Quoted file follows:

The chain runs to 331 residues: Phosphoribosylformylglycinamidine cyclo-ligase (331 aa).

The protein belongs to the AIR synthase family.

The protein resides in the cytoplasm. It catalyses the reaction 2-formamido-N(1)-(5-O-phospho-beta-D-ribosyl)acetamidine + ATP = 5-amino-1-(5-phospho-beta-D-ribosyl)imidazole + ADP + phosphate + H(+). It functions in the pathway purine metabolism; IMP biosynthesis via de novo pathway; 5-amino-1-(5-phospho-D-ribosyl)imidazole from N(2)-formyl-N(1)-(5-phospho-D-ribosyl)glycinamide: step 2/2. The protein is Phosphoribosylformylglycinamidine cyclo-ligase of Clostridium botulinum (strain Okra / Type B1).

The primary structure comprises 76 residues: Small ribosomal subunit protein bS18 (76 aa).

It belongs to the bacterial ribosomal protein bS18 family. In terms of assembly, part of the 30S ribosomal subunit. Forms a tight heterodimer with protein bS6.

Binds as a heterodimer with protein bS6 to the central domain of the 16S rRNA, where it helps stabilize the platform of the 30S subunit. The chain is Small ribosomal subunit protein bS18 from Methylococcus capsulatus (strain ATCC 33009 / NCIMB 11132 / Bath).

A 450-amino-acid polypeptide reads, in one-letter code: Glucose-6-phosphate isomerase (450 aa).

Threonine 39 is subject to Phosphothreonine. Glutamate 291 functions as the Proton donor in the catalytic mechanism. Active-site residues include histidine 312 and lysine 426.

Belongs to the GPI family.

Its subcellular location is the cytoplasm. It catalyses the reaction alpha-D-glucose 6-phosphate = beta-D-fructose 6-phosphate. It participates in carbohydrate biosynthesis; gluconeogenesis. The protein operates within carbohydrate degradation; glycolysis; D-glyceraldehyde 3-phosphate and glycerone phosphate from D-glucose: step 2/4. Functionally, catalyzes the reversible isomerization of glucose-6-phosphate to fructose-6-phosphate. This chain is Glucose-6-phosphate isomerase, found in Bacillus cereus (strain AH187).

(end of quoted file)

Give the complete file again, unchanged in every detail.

The chain runs to 331 residues: Phosphoribosylformylglycinamidine cyclo-ligase (331 aa).

The protein belongs to the AIR synthase family.

The protein resides in the cytoplasm. It catalyses the reaction 2-formamido-N(1)-(5-O-phospho-beta-D-ribosyl)acetamidine + ATP = 5-amino-1-(5-phospho-beta-D-ribosyl)imidazole + ADP + phosphate + H(+). It functions in the pathway purine metabolism; IMP biosynthesis via de novo pathway; 5-amino-1-(5-phospho-D-ribosyl)imidazole from N(2)-formyl-N(1)-(5-phospho-D-ribosyl)glycinamide: step 2/2. The protein is Phosphoribosylformylglycinamidine cyclo-ligase of Clostridium botulinum (strain Okra / Type B1).

The primary structure comprises 76 residues: Small ribosomal subunit protein bS18 (76 aa).

It belongs to the bacterial ribosomal protein bS18 family. In terms of assembly, part of the 30S ribosomal subunit. Forms a tight heterodimer with protein bS6.

Binds as a heterodimer with protein bS6 to the central domain of the 16S rRNA, where it helps stabilize the platform of the 30S subunit. The chain is Small ribosomal subunit protein bS18 from Methylococcus capsulatus (strain ATCC 33009 / NCIMB 11132 / Bath).

A 450-amino-acid polypeptide reads, in one-letter code: Glucose-6-phosphate isomerase (450 aa).

Threonine 39 is subject to Phosphothreonine. Glutamate 291 functions as the Proton donor in the catalytic mechanism. Active-site residues include histidine 312 and lysine 426.

Belongs to the GPI family.

Its subcellular location is the cytoplasm. It catalyses the reaction alpha-D-glucose 6-phosphate = beta-D-fructose 6-phosphate. It participates in carbohydrate biosynthesis; gluconeogenesis. The protein operates within carbohydrate degradation; glycolysis; D-glyceraldehyde 3-phosphate and glycerone phosphate from D-glucose: step 2/4. Functionally, catalyzes the reversible isomerization of glucose-6-phosphate to fructose-6-phosphate. This chain is Glucose-6-phosphate isomerase, found in Bacillus cereus (strain AH187).